The biggest “problems” with Remembrance… that aren’t problems at all!

Spoiler Warning: There will be spoilers for Remembrance, the first episode of Star Trek: Picard, as well as potential spoilers for other iterations of the Star Trek franchise.

I don’t read a lot of reviews. Maybe you could tell from the amateurish way that my own review of Remembrance (the premiere of Star Trek: Picard) was written! But I do check in with Star Trek on social media, and I sometimes watch a couple of folks on YouTube who discuss the franchise. In the aftermath of Remembrance last week, some people seem to be pulling at the threads of the story expecting it all to unravel.

There are a few points that I saw being raised multiple times, especially in comments on other sites and on social media. Makes me glad to not have comments enabled here, really! I thought I’d go through and take a look at a few of the complaints people had, because they’re all nonexistent as far as I’m concerned.

Remembrance was a stunningly good episode. Sir Patrick Stewart was outstanding as Picard, despite an eighteen-year absence from the role. And the three new actors who took starring roles – Harry Treadaway, Alison Pill, and Isa Briones – were on top form. I could nitpick a handful of very minor things (and I did), but that’s always the case with practically every work of fiction. And in case you missed it, Star Trek’s canon has always been a bit of a mess – just look at warp factors as one example.

So here’s a list of a few criticisms folks have thrown out regarding Remembrance – along with my own deconstructions and why I don’t think they’re relevant.

Please don’t take this as a personal attack – if you didn’t like Remembrance that’s okay. Even as Star Trek fans, we like different kinds of stories within the franchise – and that’s okay too. Entertainment is always going to be subjective, and we don’t all enjoy the same things. This isn’t meant to insult or attack anyone; if anything it’s a response to general points I’ve seen made, and it’s really just an excuse for me to get my own thoughts in order.

That said, if you can’t tolerate disagreement, now’s your chance to jump ship!

Number 1: Wasn’t it the “Hobus” star that went supernova?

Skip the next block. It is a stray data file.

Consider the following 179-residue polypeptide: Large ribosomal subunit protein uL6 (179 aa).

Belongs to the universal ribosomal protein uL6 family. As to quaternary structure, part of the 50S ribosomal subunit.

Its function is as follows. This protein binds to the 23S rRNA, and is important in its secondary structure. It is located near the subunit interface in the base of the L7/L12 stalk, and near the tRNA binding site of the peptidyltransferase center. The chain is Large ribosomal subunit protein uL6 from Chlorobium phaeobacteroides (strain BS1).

The planet Romulus is destroyed in a supernova.

Short answer: no.

Longer answer: I spent a while going back and looking at 2009’s Star Trek to see where this word came from. Even I knew the word “Hobus”, and although I didn’t remember where I’d heard it spoken, it surely had to come from the 2009 reboot film, right?

Wrong – no one in that film uses the word “Hobus”. It was only ever mentioned in the Countdown comic book series that preceded the film. Since those comic books aren’t canon, it doesn’t count.

In the film itself, Spock simply says that “a star” went supernova, and that he raced to get there in time before it destroyed Romulus. For some people – probably some of the same people now getting upset about “Hobus” – this was always a bit of a plot hole in Star Trek, because supernovae can’t really destroy planets in nearby star systems, nor threaten “the galaxy”. At least that’s our current understanding of the phenomenon.

In 2009’s Star Trek, Spock never uses the name “Hobus”.

In that sense, changing the star that went supernova to be in Romulan system actually closes a plot hole rather than opens one.

And even if we’re so attached to the word “Hobus” that we can’t let that slide, it could simply be the Romulans’ name for their star, in the same way that we call our star the Sun or Sol. Thus it’s possible to have your cake and eat it: Hobus was the name of the star in the system containing Romulus, and it went supernova.

Number 2: How many Romulans are there?

A Romulan crew seen in Balance of Terror from The Original Series. The exact Romulan population – and even a guesstimate – is unknown.

Some people seem to be confused by the “900 million” number given by the FNN interviewer when discussing Picard’s evacuation of Romulus. I can kind of see why; it seems like a low number on the surface given that there were 50 million people just living on Earth’s moon in the 24th Century.

I tried looking for sources on the population of the Federation as a whole for some kind of guide. There’s nothing “official”, only non-canon sources like reference books which don’t really count. But there’s no reason to believe it would be a small number – tens or hundreds of billions people could easily be in the ballpark. So the population of the Romulan Star Empire, which controlled a large expanse of space, should be somewhere in the region of tens or hundreds of billions too, right?

Data and Picard went undercover on Romulus during the events of The Next Generation’s two-part episode Unification – and they saw a populated, but not overcrowded, city.

Well there are a couple of issues here. First is that we have absolutely no idea. We’ve only ever seen a handful of Romulans on screen all at once, and even their biggest fleets at the height of the Dominion War weren’t huge – so it’s conceivable that their population wasn’t as large as their territorial expansion would suggest. That could be for many reasons, like their empire containing a large number of uninhabitable worlds. Pure speculation, but it fits with established canon.